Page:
That leaves the question: how to manipulate data across functions/procedures? First we need to differentiate between data the function only needs to know and data the function needs to change.

Data the function needs to know can be set as globals. It is good practice to use - as a rule of thumb - globals only for constants. You can manipulate such constants via the dot-execution method, but in most cases this is a bad idea because it indeed introduces a side effect of the execution of the function.

In general it is a good idea to pass all the information a function needs to know as a parameter to it. I do usually create a "function outline" before i even write it by simply asking what the function needs to know (the parameter set) and what it needs to give back. This way, when i start actually writing the function, i already have the "interface" of what it has to look like to the outside ready.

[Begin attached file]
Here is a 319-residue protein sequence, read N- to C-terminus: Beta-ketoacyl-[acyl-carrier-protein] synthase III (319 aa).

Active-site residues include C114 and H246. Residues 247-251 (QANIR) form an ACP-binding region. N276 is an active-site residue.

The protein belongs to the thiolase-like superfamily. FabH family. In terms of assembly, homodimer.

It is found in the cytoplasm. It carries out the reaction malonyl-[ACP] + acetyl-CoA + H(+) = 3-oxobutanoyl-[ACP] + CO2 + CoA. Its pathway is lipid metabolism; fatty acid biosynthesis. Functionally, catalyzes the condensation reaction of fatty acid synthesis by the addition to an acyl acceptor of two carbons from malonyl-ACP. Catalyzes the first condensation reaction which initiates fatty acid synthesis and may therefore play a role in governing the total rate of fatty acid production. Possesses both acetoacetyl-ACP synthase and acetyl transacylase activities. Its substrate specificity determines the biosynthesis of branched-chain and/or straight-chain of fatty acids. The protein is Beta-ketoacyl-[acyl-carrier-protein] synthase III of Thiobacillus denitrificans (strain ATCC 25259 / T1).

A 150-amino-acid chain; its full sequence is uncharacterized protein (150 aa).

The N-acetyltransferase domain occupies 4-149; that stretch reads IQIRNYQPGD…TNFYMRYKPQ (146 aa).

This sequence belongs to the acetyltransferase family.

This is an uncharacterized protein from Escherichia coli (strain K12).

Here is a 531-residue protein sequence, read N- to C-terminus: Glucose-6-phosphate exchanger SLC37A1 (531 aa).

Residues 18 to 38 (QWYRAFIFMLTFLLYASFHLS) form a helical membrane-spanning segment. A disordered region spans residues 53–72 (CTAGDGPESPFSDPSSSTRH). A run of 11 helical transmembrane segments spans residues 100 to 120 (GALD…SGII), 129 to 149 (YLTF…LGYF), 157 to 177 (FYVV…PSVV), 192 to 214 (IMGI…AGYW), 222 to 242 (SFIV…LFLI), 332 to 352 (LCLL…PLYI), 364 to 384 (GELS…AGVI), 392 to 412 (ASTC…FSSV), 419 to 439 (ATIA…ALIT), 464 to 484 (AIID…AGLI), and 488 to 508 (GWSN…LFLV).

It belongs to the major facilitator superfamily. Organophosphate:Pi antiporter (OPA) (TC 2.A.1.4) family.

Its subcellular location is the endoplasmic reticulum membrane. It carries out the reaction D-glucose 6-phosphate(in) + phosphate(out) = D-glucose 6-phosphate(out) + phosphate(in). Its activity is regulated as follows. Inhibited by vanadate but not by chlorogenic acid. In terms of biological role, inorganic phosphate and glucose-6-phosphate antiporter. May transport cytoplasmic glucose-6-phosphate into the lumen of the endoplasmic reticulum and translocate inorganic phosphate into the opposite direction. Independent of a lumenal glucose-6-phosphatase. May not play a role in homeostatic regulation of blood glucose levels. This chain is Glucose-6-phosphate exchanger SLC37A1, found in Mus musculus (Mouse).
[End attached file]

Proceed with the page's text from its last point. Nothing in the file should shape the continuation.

Here is an example: i once wrote a function for distributed execution of commands (via ssh-sessions). Now i thought: what do i need to know?

1) the host on which to execute
2) the command to execute
3) the use which to use for the connection
4) the user under which to execute

What do i need to give back to the calling routine?

1) The error level of the command executed
2) any output it might produce (stdout and stderr)
3) a return value of the function itself in case something goes wrong (host refused connection, etc.)

So i could write a function outline like that:

Code:
function fExecRemote
typeset chHost="$1"
typeset chConnUser="$2"
typeset chRemUser"$3"
typeset chCommand="$4"

ssh -nqo 'BatchMode = yes' "$chConnUser"@"$chHost" "sudo su - $chRemUser $chCommand"

return $?
}

# main()

fExecRemote "host1" "myself" "myself" "ls -l"
echo $?

exit 0